Husbands Who Cheat
Husbands who cheat — and wives who cheat — cause great harm for selfish reasons. A lot of them have made the news recently, in part because our strong reactions to such news help pull in viewers and readers.
Why do we have such strong reactions? Whether we want to see the harm avenged, can't abide public scrutiny of any private relationship, or don't believe such a commonplace act of selfishness warrants attention, almost all of us react with alarm to news of cheating spouses.
Maybe we react because of the clarity. Being unfaithful violates most folks' rules for a good marriage. Only two questions remain: what will be the penalty and who will impose it?
The rest of the time, the line between a good marriage and a failing one gets lost in the details. Fighting? Might be bad, but could be nothing serious if the ratio of positive to negative interactions exceeds 5 to 1. Avoiding fights? Might be good, could be bad if it prevents emotional intimacy or builds resentment.
Self-improvement or education? Could be great, might be the start of one partner looking down on the other. Self-sacrifice? Might cut off avenues for receiving love even more than it creates avenues for giving it.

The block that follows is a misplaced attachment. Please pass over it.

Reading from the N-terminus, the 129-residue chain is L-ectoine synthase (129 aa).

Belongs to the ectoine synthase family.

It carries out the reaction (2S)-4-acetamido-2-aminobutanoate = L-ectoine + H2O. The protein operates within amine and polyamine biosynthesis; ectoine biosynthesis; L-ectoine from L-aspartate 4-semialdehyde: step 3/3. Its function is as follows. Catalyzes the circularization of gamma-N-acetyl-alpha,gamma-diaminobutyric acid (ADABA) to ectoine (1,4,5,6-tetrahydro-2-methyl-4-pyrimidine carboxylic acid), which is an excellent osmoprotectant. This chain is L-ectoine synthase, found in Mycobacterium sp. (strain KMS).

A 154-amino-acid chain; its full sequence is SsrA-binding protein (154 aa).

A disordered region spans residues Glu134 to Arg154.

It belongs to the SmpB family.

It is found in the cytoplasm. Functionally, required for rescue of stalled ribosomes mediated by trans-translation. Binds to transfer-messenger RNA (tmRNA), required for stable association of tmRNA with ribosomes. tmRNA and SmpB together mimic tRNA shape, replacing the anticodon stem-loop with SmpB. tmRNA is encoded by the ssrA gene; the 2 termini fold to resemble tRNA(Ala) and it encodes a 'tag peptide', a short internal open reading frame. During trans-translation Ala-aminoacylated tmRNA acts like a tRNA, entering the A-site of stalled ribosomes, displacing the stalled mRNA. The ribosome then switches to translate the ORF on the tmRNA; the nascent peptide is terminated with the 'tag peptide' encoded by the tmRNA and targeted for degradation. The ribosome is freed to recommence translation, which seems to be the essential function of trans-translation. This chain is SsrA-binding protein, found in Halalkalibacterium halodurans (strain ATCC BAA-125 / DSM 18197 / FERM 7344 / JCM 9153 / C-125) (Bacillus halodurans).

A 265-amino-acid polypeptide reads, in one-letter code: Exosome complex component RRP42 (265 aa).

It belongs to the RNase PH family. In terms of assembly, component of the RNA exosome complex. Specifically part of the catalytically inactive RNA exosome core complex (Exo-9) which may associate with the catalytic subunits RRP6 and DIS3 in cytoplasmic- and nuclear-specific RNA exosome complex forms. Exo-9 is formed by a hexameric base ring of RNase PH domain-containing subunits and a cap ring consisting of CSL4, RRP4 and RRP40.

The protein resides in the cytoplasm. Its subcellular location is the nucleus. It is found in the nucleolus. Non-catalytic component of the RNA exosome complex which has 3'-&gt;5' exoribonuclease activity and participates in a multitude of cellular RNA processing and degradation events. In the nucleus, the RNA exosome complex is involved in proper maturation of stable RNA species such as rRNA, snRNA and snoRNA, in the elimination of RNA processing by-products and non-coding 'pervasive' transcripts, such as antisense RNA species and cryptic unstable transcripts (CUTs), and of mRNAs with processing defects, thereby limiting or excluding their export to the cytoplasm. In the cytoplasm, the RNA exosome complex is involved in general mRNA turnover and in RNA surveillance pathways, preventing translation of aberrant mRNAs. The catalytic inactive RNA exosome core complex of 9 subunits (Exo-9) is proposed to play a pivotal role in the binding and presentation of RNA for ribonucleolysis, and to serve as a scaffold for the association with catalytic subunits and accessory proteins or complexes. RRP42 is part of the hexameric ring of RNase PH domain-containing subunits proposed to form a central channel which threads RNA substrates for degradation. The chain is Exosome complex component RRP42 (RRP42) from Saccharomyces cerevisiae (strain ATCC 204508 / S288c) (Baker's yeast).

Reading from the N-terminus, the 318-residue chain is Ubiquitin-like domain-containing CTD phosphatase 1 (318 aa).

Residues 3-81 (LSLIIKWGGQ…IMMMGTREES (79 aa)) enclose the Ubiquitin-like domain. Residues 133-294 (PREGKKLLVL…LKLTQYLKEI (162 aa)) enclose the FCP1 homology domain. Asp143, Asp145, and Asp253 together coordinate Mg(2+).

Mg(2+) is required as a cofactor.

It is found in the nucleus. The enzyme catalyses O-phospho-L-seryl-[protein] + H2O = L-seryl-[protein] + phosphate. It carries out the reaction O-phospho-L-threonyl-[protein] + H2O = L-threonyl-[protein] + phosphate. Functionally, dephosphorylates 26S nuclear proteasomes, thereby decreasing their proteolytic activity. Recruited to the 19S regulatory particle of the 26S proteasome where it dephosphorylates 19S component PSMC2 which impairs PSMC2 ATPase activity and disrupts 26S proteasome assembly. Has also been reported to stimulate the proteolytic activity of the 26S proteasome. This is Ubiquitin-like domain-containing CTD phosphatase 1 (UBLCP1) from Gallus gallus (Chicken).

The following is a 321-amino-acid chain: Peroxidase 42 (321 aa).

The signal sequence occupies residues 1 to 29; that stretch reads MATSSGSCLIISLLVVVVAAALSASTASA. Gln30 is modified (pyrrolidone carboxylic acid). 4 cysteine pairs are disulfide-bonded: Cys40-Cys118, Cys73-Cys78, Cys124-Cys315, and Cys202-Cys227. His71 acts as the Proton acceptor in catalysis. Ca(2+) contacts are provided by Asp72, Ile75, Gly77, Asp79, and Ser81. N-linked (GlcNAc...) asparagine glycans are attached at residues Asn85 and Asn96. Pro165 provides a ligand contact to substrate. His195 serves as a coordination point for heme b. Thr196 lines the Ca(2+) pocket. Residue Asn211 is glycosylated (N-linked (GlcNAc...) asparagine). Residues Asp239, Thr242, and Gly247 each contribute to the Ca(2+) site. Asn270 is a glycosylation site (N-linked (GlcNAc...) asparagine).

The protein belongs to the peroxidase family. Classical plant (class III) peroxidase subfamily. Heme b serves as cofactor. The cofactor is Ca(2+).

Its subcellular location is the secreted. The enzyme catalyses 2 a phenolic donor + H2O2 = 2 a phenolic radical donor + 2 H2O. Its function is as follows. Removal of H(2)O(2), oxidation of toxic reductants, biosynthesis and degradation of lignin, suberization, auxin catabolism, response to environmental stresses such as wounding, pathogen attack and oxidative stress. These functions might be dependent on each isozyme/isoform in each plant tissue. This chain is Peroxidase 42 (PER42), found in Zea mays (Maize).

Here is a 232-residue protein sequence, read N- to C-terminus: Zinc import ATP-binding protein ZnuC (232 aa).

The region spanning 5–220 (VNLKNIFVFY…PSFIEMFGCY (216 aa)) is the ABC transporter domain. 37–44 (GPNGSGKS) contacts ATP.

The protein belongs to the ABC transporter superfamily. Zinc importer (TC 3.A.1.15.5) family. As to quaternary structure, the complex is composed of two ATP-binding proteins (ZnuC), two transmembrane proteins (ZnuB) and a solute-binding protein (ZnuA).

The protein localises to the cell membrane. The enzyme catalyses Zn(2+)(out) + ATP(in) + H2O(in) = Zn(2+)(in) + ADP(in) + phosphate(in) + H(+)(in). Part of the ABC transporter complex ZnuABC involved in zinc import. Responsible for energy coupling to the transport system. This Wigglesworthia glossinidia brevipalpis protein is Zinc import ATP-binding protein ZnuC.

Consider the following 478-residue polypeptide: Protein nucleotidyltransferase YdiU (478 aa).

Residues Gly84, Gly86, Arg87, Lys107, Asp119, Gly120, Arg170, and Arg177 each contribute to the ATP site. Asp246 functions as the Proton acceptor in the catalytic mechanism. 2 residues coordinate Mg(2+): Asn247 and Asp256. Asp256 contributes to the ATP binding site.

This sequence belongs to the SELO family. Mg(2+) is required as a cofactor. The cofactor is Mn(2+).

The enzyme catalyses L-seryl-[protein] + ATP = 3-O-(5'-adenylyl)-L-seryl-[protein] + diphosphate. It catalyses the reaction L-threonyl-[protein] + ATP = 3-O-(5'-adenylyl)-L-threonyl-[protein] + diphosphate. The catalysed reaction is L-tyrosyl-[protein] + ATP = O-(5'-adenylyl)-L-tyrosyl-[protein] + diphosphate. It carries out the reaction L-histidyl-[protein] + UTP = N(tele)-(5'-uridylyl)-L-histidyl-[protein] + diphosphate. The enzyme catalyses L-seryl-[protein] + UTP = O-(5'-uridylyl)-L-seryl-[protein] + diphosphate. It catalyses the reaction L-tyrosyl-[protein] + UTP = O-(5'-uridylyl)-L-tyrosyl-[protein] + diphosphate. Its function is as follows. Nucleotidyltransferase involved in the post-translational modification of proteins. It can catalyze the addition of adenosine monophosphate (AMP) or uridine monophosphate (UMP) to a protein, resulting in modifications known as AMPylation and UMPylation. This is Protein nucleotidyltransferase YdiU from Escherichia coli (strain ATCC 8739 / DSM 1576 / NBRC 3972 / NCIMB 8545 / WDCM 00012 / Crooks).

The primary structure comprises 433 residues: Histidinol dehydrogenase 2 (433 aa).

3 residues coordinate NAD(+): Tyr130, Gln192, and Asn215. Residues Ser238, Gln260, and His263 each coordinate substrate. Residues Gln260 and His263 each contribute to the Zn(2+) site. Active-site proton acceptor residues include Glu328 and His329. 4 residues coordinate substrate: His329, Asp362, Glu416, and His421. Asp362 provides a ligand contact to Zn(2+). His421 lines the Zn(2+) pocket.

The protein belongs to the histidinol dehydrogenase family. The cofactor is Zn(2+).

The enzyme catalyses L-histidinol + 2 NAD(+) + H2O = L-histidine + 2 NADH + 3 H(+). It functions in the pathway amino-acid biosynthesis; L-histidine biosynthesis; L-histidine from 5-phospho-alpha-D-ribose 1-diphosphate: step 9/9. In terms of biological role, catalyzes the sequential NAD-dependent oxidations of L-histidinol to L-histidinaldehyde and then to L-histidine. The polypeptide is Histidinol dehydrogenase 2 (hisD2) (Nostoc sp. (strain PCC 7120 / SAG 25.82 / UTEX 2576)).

We like cheating, because we know where things stand. We know who's guilty and who's injured. It would be unkind and unfair to bring up what happened leading up to the big transgression. No accumulation of small damages justifies this huge one.
So, we pay attention to the cheaters. And we allow ourselves to become smug in our partners' and our own faithfulness. If we're not actually enjoying the marriage, we assume there will be plenty of time to fix this, as long as neither of us steps out and cheats.
And then a well-known couple like Al and Tipper Gore, married more than 40 years, obviously in love with each other very recently, with none of the money problems the rest of us deal with, calls it quits.
It makes us so uncomfortable we have to speculate if they are lying about their fidelity.